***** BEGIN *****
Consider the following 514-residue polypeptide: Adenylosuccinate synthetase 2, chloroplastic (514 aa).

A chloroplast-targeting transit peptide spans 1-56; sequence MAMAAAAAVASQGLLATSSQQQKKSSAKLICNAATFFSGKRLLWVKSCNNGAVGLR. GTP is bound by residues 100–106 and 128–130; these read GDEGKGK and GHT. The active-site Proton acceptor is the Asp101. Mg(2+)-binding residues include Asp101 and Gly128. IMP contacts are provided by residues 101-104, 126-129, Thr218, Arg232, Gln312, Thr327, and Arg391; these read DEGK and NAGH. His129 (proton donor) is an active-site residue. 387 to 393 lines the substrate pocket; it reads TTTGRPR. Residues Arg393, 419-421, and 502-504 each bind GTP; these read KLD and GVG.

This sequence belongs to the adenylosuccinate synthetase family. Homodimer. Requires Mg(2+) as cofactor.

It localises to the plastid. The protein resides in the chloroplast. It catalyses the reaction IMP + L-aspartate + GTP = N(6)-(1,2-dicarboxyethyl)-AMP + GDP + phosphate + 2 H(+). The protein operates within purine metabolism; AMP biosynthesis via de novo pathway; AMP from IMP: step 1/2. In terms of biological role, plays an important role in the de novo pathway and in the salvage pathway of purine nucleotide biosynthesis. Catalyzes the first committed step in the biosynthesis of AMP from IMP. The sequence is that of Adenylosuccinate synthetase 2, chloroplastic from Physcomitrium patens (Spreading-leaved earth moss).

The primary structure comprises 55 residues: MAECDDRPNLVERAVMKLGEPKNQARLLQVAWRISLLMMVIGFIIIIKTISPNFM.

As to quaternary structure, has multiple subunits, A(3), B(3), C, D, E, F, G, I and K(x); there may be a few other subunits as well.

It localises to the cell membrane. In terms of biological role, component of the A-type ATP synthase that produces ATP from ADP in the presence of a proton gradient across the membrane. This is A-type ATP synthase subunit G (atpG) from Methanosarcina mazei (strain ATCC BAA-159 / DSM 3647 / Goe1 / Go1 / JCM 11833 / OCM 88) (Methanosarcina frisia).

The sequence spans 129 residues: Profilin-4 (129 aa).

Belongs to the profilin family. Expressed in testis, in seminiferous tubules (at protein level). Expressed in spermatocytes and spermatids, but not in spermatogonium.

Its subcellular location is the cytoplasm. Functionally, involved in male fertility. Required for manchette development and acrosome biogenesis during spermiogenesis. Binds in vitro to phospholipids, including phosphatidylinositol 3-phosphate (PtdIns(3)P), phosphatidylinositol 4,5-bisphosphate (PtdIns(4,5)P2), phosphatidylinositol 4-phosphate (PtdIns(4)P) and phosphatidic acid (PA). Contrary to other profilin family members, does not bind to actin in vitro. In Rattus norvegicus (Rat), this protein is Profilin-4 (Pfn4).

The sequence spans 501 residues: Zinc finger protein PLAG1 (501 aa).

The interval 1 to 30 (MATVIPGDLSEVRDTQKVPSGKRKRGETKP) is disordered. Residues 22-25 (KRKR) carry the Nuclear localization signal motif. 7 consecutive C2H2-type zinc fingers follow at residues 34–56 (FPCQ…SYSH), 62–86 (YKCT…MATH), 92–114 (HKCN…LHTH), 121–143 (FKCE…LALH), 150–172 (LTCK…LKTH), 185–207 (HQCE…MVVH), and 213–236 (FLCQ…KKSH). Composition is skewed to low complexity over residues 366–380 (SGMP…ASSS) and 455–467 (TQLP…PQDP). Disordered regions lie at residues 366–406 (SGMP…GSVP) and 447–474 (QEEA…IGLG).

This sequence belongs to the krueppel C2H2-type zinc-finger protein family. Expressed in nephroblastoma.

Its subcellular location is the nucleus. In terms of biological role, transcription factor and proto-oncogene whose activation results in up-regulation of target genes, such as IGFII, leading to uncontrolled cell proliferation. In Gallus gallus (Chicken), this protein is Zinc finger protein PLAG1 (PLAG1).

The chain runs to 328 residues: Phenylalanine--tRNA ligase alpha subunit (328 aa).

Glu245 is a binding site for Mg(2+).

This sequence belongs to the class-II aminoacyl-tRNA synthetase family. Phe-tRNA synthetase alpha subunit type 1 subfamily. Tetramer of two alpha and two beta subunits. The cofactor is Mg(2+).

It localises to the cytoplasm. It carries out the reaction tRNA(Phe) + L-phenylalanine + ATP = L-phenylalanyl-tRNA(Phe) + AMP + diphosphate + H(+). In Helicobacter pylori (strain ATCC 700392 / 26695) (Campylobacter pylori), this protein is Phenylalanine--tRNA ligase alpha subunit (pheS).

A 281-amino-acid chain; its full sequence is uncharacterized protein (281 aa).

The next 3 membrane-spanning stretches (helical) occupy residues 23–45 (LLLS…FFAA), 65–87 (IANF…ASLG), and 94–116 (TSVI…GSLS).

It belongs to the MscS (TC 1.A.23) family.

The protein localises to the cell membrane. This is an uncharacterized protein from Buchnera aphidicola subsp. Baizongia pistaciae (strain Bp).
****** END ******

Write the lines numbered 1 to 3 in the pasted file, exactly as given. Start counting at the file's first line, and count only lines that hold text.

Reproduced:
Consider the following 514-residue polypeptide: Adenylosuccinate synthetase 2, chloroplastic (514 aa).

A chloroplast-targeting transit peptide spans 1-56; sequence MAMAAAAAVASQGLLATSSQQQKKSSAKLICNAATFFSGKRLLWVKSCNNGAVGLR. GTP is bound by residues 100–106 and 128–130; these read GDEGKGK and GHT. The active-site Proton acceptor is the Asp101. Mg(2+)-binding residues include Asp101 and Gly128. IMP contacts are provided by residues 101-104, 126-129, Thr218, Arg232, Gln312, Thr327, and Arg391; these read DEGK and NAGH. His129 (proton donor) is an active-site residue. 387 to 393 lines the substrate pocket; it reads TTTGRPR. Residues Arg393, 419-421, and 502-504 each bind GTP; these read KLD and GVG.

This sequence belongs to the adenylosuccinate synthetase family. Homodimer. Requires Mg(2+) as cofactor.